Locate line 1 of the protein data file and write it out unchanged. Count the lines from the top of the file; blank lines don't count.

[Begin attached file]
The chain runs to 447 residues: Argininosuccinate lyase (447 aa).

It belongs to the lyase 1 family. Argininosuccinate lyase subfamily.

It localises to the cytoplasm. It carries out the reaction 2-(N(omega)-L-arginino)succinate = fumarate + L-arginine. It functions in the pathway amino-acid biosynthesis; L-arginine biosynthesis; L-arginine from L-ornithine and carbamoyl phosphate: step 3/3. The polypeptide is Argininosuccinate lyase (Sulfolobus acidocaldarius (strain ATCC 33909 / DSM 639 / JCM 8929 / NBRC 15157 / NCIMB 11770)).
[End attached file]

The chain runs to 447 residues: Argininosuccinate lyase (447 aa).